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Guayaquil & the Christian Hospitality Network

The end of May we went to a wonderful missionary getaway in Guayaquil sponsored by the Christian Hospitality Network (CHN). A mission team from Tennessee pampered us (and 160 other missionaries) in a five-star hotel for four days—what a treat!

CHN promotes hospitality in the U.S. and also sponsors getaways outside the U.S. for missionaries close to their field of service.

CNH was started around 2002 by Paul & Jean Cowell. Jean was at our getaway (Paul is now deceased) and she told us of the beginnings of CHN. She and Paul had opened the Whitestone Country Inn in 1997, and they welcomed missionaries to stay at their inn at no cost. One night they hosted a missionary couple from Russia and showed them to their room, the best in the inn. The wife sat down in a chair and started crying, saying, “You don’t understand; we’re missionaries, we don’t get to stay in the best room.”

Jean and Paul started dreaming of taking the Whitestone Inn experience to the mission field and giving missionaries four days of first class rest and relaxation. Since 2002 CHN has hosted 22 getaways around the world, and we were blessed to have one this year in Ecuador. Our only costs were transportation and our lunches. The team included  medical staff, a hair stylist, a photographer, counselors, a worship team, and a group to run kids’ activities, all who came at their own expense.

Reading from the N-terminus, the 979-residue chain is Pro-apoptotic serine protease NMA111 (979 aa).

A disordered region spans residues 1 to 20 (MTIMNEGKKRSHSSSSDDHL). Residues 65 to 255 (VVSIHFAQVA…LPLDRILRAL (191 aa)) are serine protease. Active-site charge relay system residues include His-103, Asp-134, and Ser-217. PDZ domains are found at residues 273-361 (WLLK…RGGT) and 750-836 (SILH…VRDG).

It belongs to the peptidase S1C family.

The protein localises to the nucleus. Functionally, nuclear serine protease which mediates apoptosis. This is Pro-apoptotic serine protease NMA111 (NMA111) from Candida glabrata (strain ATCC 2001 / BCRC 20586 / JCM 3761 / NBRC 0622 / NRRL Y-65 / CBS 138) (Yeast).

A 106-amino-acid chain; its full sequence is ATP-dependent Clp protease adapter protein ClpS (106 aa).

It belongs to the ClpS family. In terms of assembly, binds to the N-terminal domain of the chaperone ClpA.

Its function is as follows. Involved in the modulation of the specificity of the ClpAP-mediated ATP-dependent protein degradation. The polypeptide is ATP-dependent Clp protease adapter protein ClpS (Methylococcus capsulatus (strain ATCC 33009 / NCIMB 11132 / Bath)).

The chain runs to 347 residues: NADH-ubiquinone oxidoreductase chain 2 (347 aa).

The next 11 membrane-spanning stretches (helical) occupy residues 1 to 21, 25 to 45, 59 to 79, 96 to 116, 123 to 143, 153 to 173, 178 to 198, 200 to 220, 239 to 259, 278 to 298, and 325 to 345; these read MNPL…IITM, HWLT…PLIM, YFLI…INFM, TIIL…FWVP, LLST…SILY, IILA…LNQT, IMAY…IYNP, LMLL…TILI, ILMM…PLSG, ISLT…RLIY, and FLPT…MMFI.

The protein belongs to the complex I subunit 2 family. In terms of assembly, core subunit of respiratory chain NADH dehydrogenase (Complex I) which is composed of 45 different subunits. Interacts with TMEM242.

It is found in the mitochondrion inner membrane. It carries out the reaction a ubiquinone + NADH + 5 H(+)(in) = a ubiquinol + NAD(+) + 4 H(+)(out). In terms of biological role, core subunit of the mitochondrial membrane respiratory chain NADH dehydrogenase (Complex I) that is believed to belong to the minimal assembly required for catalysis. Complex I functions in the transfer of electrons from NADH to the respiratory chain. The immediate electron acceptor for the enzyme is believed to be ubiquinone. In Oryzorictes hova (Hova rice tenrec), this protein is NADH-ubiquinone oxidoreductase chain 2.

On our application they had asked for names of two or three people who could provide some special information about us. They then secretly contacted these people and asked them to organize cards and letters from family and friends which would be given to us during the retreat.

So the second night as Jody was getting ready for bed, she saw a stack of over 30 cards and letters on the spare bed in their room. “What are THESE?”  Instead of going to bed, we spent the next hour reading the cards to each other. What a sweet surprise of blessing and encouragement.

Guayaquil is a seaport and Ecuador’s most populous city. Sights include an iguana park, a waterfront walk, and a lighthouse on a hill across from our hotel. The views of Guayaquil were taken from the lighthouse.

 

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Shoulder Surgery – Recovery

Last week was three months since my shoulder surgery. I started 15 physical therapy sessions after a month, and also went back to work. I saw the doctor again two months after surgery and he felt I didn’t need any more physical therapy.

In the last month my mobility and general pain level have improved. But I have some areas which still hurt quite a bit. I have exercise bands I’m using at home, doing exercises the therapist gave me. But some of them hurt and I’m leaning toward asking the doctor for more physical therapy, both to help with the sore places and to make sure I’m doing the most helpful exercises.